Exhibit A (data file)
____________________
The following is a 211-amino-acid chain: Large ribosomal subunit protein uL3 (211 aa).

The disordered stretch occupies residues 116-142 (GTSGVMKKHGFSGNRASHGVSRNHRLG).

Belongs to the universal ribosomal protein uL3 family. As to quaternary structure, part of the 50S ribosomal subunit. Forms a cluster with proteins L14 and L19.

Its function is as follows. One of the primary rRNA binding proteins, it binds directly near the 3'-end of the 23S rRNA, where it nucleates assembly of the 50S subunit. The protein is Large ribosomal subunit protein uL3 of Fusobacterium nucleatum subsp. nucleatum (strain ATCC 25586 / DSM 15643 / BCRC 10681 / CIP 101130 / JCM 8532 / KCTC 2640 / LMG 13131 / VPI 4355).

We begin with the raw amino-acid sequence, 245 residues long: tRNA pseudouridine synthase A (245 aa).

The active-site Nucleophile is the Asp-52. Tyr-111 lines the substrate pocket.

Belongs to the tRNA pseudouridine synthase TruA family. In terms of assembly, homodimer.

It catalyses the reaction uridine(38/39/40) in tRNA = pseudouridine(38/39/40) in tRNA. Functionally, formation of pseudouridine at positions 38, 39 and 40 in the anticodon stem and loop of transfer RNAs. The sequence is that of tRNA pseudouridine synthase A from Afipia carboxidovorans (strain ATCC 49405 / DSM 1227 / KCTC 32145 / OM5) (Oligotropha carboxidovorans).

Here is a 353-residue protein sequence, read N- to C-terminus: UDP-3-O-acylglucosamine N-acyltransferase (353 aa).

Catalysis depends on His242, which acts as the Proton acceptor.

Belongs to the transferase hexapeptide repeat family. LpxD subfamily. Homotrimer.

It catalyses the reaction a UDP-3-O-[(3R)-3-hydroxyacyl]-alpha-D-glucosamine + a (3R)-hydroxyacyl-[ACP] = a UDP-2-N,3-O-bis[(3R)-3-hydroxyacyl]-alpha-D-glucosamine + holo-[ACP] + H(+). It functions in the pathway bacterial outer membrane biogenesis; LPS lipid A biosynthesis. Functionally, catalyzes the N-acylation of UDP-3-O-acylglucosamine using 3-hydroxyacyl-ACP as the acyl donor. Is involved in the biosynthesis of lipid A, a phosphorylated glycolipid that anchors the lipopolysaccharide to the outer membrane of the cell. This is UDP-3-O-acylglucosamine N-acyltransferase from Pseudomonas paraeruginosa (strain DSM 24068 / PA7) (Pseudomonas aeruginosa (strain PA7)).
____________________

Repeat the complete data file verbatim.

The following is a 211-amino-acid chain: Large ribosomal subunit protein uL3 (211 aa).

The disordered stretch occupies residues 116-142 (GTSGVMKKHGFSGNRASHGVSRNHRLG).

Belongs to the universal ribosomal protein uL3 family. As to quaternary structure, part of the 50S ribosomal subunit. Forms a cluster with proteins L14 and L19.

Its function is as follows. One of the primary rRNA binding proteins, it binds directly near the 3'-end of the 23S rRNA, where it nucleates assembly of the 50S subunit. The protein is Large ribosomal subunit protein uL3 of Fusobacterium nucleatum subsp. nucleatum (strain ATCC 25586 / DSM 15643 / BCRC 10681 / CIP 101130 / JCM 8532 / KCTC 2640 / LMG 13131 / VPI 4355).

We begin with the raw amino-acid sequence, 245 residues long: tRNA pseudouridine synthase A (245 aa).

The active-site Nucleophile is the Asp-52. Tyr-111 lines the substrate pocket.

Belongs to the tRNA pseudouridine synthase TruA family. In terms of assembly, homodimer.

It catalyses the reaction uridine(38/39/40) in tRNA = pseudouridine(38/39/40) in tRNA. Functionally, formation of pseudouridine at positions 38, 39 and 40 in the anticodon stem and loop of transfer RNAs. The sequence is that of tRNA pseudouridine synthase A from Afipia carboxidovorans (strain ATCC 49405 / DSM 1227 / KCTC 32145 / OM5) (Oligotropha carboxidovorans).

Here is a 353-residue protein sequence, read N- to C-terminus: UDP-3-O-acylglucosamine N-acyltransferase (353 aa).

Catalysis depends on His242, which acts as the Proton acceptor.

Belongs to the transferase hexapeptide repeat family. LpxD subfamily. Homotrimer.

It catalyses the reaction a UDP-3-O-[(3R)-3-hydroxyacyl]-alpha-D-glucosamine + a (3R)-hydroxyacyl-[ACP] = a UDP-2-N,3-O-bis[(3R)-3-hydroxyacyl]-alpha-D-glucosamine + holo-[ACP] + H(+). It functions in the pathway bacterial outer membrane biogenesis; LPS lipid A biosynthesis. Functionally, catalyzes the N-acylation of UDP-3-O-acylglucosamine using 3-hydroxyacyl-ACP as the acyl donor. Is involved in the biosynthesis of lipid A, a phosphorylated glycolipid that anchors the lipopolysaccharide to the outer membrane of the cell. This is UDP-3-O-acylglucosamine N-acyltransferase from Pseudomonas paraeruginosa (strain DSM 24068 / PA7) (Pseudomonas aeruginosa (strain PA7)).